The single most important thing to remember if you are arrested is that you have the right to remain silent and the right to an attorney, but these rights protect you only if you use them! If you are arrested, the best thing that you can do for yourself is to keep quiet until you are represented by a lawyer. Learn what else you should know if you are arrested — and call us for a consultation!
This is the third entry in a multi-part series providing you with information pertinent to interactions with law enforcement. The first part covered what you should know if you are stopped by police, and the second part discussed what you should know if you are questioned by police. I now move on to what you should know if you are arrested….
If the police say you are being arrested, you should note the time that they detain you. Law enforcement are only allowed to hold you for 48 to 72 hours. Prior to that deadline, you must be released or be presented with criminal charges.
To press charges, the police must provide sufficient evidence of your guilt to a prosecutor. The prosecutor then presents the charges to a judge at a brief hearing—typically called an arraignment. Note that in some jurisdictions, the 48- to 72-hour time limit excludes weekends or holidays. So, if you were arrested on a Friday leading into a three-day weekend (like Labor Day), the time limit might not expire until Thursday.
You are permitted one phone call after your arrest—this call will occur after you have been booked, but the amount of time allowed to pass can vary greatly. In some states, no time limit is specified (e.g., within a reasonable amount of time), and in others, the limit is within 3-4 hours of arrest. The police cannot listen to a call between you and your lawyer, but they can listen to calls you make to anyone else.
You have the right….
At the time of your arrest, law enforcement should recite your Miranda rights (or Miranda warning): the right to remain silent, the right to consult with an attorney and have an attorney present during questioning, and the right to have an attorney appointed (if you cannot afford to hire your own).
You are permitted to exercise these rights at any time. For instance, you could initially agree to answer questions and then decide it is not in your best interests to do so. At that time, you could invoke your right to silence and request an attorney.
Yet, as discussed in my last post, the temptation to waive these rights can be high.
To remain silent
The benefits of talking to the police without an attorney are often limited (some might even say nonexistent), and the costs can be high. You might believe that only the guilty pay a price for talking to the police. Only the guilty can say things during questioning that would implicate them. After all, if you are innocent, your goals and the goals of law enforcement are synchronous: Your goal is to prove you are innocent, and their goal is to find the true culprit—how could these goals possibly conflict?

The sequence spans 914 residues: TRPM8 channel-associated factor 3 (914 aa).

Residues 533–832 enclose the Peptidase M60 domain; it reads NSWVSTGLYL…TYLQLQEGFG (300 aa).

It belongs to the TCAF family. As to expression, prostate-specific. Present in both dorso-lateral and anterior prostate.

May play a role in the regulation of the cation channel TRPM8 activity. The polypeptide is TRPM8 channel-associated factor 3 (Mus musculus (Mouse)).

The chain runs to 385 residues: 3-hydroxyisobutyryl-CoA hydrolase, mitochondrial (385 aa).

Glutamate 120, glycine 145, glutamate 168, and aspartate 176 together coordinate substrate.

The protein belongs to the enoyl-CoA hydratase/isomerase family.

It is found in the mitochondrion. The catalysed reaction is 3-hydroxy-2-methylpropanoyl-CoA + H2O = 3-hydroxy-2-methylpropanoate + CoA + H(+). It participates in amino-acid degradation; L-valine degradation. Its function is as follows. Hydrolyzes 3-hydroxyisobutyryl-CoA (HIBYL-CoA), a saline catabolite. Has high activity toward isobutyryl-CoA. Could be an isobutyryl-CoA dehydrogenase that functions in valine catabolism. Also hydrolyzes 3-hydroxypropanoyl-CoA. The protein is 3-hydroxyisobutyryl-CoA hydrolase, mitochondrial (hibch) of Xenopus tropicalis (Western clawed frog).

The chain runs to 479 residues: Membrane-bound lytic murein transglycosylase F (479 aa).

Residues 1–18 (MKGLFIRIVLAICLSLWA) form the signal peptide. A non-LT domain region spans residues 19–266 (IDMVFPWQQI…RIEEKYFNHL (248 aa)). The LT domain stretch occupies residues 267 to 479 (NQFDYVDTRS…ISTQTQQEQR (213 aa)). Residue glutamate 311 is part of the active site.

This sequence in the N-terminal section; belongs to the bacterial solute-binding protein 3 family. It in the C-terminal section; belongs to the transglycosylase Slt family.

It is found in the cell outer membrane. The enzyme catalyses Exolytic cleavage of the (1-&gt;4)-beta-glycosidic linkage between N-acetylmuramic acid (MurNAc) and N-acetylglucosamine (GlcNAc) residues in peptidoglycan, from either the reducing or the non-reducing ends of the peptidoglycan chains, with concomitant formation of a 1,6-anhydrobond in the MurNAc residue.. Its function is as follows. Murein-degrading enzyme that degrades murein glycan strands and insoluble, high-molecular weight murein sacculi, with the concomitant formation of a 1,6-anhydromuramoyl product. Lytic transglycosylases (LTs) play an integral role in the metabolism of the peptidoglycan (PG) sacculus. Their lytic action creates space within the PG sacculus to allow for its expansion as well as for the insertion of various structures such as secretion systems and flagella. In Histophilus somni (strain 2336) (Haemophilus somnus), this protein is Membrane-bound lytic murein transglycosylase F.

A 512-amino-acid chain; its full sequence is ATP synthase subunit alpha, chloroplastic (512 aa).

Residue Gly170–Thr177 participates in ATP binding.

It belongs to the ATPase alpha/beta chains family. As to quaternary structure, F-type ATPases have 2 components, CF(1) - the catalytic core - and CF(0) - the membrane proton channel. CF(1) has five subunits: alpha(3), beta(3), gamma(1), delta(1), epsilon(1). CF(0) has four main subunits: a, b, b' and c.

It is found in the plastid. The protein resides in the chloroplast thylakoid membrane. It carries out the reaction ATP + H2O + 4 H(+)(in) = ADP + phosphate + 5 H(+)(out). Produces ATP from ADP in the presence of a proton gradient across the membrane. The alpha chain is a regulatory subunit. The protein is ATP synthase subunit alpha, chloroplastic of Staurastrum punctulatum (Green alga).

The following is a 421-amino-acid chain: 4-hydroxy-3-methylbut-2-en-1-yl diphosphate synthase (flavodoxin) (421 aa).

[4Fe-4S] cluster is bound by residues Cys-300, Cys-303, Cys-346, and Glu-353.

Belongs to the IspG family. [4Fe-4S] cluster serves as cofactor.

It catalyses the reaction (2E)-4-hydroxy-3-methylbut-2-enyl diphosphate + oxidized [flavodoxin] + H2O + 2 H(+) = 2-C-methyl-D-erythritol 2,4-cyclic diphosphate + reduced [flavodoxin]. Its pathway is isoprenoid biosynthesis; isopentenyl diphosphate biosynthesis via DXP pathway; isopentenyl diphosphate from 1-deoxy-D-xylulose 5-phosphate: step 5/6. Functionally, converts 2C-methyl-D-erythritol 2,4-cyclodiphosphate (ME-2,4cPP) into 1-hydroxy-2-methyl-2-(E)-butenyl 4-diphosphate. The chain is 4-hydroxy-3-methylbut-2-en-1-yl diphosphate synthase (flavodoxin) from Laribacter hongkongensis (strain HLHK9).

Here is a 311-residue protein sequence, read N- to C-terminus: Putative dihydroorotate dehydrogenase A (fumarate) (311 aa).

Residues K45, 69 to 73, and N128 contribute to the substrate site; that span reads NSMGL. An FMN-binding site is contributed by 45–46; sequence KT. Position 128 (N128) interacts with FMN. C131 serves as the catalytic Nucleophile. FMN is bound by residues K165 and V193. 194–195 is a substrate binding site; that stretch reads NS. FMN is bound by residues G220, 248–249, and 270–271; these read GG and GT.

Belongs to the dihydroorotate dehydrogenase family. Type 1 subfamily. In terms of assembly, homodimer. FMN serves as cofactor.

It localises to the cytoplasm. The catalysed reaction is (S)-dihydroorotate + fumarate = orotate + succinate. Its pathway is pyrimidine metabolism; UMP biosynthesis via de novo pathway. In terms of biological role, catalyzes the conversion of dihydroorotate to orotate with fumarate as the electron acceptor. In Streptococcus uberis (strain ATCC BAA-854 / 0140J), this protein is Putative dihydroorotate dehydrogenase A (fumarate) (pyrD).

These goals conflict when, regardless of your innocence, the police believe you are the true culprit. Once that is their belief, confirmation bias (or contextual bias) can make even the most innocuous statement or item seem damning….
Intimate knowledge of the crime
For instance, let’s say police think that you were involved in a murder. During questioning, you adamantly deny any involvement, stating at some point, “I have never owned a gun in my entire life.” Shortly thereafter, you are charged with first-degree murder. Why?
The police never disclosed that the victim died of a gunshot. Your denial of a connection to guns clearly indicates that you knew a gun was involved in the crime—knowledge that only the true culprit would possess (or anyone accurately guessing that firearms are the predominant method of murder in America). You are now on record divulging intimate knowledge of the crime.
A Supreme opinion
Even the Supreme Court recognized the possibility that innocent suspects could implicate themselves during questioning. They have gone so far as to say, “… one of the Fifth Amendment’s ‘basic functions… is to protect innocent men… who otherwise might be ensnared by ambiguous circumstances’… truthful responses of an innocent witness, as well as those of a wrongdoer, may provide the government with incriminating evidence from the speaker’s own mouth” (Ohio v. Reiner, 2001).
In my next entry, I will discuss the strategies law enforcement can use during interrogation to obtain confessions (even from the innocent).
A Florida criminal lawyer can provide the information you need to deal with police encounters and interrogations. We do things differently than other lawyers — contact our office for a free consultation, and let’s talk: 954-888-8170, or email info@ZagerLaw.com. We can also be found on Facebook here.